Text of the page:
The Lady in fed; an education in fraud; dependent-happy; and other highlights of recent tax cases.
Greenbelt, Maryland: Tax preparer Kymberly Starr, a Minnesota woman who previously ran a tax prep business in Maryland, has pleaded guilty to aiding in the preparation of false returns.
Starr owned and operated The Tax Lady, a.k.a. 5 Starr Business Solutions, and from 2013 to at least 2018, she inflated clients’ refunds by preparing and submitting false federal returns that claimed fraudulent deductions and fictitious business profits and losses. The loss to the IRS was at least $400,000.
In 2020 and 2021, Starr also obtained more than $83,000 in Paycheck Protection Program loans by submitting fabricated IRS forms containing purported business income from bogus businesses. She also filed a false claim that included fabricated federal tax forms for unemployment insurance with the Maryland Department of Labor, from which she received more than $55,000.
Sentencing is April 26. She faces up to three years in prison as well as a period of supervised release, restitution and monetary penalties.
Freeland, Pennsylvania: Tax preparer Leidi M. Paulino, 46, owner of the prep business LP Multiservices, has been sentenced to two years in prison to be followed by a year of supervised release for aiding and assisting in the filing of false returns claiming hundreds of thousands of dollars in unearned education credits.
Over 2019 and 2020, Paulino helped hundreds of clients prepare and file returns that were materially false in that they sought undeserved education credits, including the American Opportunity Tax Credit. Most of Paulino’s clients were not enrolled in college.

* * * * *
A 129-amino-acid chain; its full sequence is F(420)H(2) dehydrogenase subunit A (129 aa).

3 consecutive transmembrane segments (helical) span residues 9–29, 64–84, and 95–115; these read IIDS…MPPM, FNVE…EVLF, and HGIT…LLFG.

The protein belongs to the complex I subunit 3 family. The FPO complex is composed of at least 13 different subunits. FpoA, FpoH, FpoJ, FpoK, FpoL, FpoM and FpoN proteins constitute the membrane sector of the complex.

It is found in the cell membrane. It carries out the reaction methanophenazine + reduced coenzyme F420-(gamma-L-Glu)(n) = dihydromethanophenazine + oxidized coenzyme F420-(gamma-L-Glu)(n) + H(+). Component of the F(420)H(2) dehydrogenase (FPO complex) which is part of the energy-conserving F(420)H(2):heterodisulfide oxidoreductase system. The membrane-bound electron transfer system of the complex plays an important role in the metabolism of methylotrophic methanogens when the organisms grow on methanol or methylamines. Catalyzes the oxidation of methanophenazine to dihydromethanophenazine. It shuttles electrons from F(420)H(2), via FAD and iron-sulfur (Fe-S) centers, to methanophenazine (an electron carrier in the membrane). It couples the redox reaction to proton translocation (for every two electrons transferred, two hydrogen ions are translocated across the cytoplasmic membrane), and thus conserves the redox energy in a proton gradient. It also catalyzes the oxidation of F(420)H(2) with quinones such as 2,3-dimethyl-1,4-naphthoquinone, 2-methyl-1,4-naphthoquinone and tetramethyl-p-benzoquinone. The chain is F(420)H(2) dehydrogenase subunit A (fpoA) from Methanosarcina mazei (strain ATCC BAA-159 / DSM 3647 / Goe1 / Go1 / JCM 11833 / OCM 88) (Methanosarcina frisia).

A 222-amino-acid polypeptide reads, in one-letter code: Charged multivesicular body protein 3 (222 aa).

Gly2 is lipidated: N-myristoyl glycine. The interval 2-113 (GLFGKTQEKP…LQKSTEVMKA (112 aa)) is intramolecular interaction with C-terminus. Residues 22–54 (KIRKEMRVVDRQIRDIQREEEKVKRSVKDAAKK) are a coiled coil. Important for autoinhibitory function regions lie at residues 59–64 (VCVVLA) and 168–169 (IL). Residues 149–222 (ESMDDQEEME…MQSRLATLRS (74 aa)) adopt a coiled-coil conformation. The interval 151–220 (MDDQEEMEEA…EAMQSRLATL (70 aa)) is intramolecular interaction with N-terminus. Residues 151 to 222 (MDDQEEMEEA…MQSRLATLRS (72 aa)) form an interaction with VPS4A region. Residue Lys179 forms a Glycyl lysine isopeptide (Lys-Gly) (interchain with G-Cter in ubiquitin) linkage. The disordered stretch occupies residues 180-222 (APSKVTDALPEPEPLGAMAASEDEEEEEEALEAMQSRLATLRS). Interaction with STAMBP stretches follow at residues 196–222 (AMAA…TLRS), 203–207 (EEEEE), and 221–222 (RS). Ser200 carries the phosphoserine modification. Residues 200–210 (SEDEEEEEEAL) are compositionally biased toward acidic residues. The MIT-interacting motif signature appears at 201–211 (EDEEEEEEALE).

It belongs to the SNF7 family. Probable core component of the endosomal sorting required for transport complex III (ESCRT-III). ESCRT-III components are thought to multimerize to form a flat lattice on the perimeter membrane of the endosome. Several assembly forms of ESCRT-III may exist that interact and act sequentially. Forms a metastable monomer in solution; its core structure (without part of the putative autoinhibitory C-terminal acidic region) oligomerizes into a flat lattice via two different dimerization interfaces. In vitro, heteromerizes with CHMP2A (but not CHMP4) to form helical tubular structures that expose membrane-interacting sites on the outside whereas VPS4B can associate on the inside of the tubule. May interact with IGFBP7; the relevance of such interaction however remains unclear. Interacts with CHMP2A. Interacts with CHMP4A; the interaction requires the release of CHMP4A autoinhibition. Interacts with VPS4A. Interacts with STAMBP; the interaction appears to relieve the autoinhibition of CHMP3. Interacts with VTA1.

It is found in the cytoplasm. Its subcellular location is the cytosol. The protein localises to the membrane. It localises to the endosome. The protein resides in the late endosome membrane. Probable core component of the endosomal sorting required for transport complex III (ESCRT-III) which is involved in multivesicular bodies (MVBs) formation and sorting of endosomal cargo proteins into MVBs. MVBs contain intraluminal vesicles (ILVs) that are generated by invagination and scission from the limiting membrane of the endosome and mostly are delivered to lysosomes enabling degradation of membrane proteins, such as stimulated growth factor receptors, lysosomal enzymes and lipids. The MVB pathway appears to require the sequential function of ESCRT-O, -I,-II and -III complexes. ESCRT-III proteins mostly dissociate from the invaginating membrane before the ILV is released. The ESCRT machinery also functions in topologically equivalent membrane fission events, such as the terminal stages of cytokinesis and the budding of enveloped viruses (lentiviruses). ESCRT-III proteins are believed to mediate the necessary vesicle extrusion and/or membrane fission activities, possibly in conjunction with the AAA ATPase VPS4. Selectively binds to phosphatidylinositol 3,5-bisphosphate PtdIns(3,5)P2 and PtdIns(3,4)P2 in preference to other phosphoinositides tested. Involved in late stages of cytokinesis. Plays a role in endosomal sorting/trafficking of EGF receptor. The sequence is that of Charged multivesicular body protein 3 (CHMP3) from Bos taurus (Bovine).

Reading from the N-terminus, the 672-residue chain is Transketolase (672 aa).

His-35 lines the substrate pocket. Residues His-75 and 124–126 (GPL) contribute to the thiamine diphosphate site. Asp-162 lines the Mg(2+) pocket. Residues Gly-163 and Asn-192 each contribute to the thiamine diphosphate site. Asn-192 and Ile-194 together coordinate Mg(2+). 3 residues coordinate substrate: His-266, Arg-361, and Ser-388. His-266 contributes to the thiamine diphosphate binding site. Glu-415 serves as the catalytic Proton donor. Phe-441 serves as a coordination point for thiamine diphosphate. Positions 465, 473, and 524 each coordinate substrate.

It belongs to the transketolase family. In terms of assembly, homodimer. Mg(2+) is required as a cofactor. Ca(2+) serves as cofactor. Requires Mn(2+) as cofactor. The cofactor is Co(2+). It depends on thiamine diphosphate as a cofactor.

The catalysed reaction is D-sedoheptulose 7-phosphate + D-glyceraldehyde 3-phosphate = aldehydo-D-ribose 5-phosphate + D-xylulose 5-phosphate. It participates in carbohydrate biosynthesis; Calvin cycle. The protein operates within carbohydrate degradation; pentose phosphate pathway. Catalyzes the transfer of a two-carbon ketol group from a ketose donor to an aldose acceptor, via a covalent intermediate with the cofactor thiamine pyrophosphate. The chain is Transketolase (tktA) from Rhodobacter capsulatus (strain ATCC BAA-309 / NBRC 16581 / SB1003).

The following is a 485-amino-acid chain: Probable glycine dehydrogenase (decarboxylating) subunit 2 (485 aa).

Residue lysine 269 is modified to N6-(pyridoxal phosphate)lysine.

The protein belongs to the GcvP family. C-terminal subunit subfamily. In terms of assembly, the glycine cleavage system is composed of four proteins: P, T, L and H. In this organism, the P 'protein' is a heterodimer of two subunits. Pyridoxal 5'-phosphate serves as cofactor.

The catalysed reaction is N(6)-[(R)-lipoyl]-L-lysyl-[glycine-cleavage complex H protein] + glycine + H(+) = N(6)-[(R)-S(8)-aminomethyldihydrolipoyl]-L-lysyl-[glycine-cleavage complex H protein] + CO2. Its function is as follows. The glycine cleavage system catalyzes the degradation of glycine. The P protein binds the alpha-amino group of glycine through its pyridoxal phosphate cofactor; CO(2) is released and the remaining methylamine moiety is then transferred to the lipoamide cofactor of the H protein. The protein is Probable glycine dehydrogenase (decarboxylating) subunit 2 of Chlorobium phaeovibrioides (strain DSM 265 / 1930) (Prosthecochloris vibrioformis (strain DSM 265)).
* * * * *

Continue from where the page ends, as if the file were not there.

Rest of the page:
She was also ordered to pay $888,377 in restitution to the IRS.
Denver: Steven Darbee, formerly of Brighton, Colorado, has been sentenced to a year and a day in prison for tax evasion.
Darbee last filed a federal return in 2014. Beginning in April 2013 and continuing until January 2021, he evaded federal income tax by submitting to his employers false W-4s claiming multiple dependents so that his employers would not withhold federal income tax. During the time in question, he claimed up to 99 dependents and in 2021 claimed he was “exempt” from paying federal taxes. IRS attempts to bring Darbee into compliance were unsuccessful.
Darbee was also ordered to pay $308,370.59 to the IRS in taxes, interest and penalties and was ordered to serve three years of supervised release after his prison sentence.
Newington, Connecticut: Anthony and Nanette Niro have pleaded guilty to offenses stemming from tax evasion.
Anthony Niro was a co-owner of A. Niro Landscape Contractors, which provided landscaping and snowplowing for large commercial properties and personal residences. Nanette Niro, his wife, was the bookkeeper for A. Nori Landscape and maintained the company’s financial records.
For the 2006 through 2010 tax years, Anthony Niro, his business partner and Nanette Niro conspired to evade both corporate and individual income tax by causing a large portion of A. Niro Landscape’s receipts to be deposited into two non-interest-bearing checking accounts and then transferred money out of the accounts to themselves for their benefit.
The three failed to provide information about these accounts to the tax preparer who prepared the company’s federal income tax returns. Federal returns for 2006 through 2009 were filed; a 2010 return was not filed.
Nearly $14 million in the company’s gross receipts were unreported to the IRS for the 2006 through 2010 tax years, resulting in a tax loss of $2,931,011.
Anthony Niro and his business partner also owned residential and commercial properties through several entities and earned rental income through some of the properties; some of that income was also not reported to the IRS.
For the 2006 through 2010 tax years, Anthony and Nanette Niro failed to report to the IRS $8,022,644.90 in income, resulting in a tax loss of $1,472,735.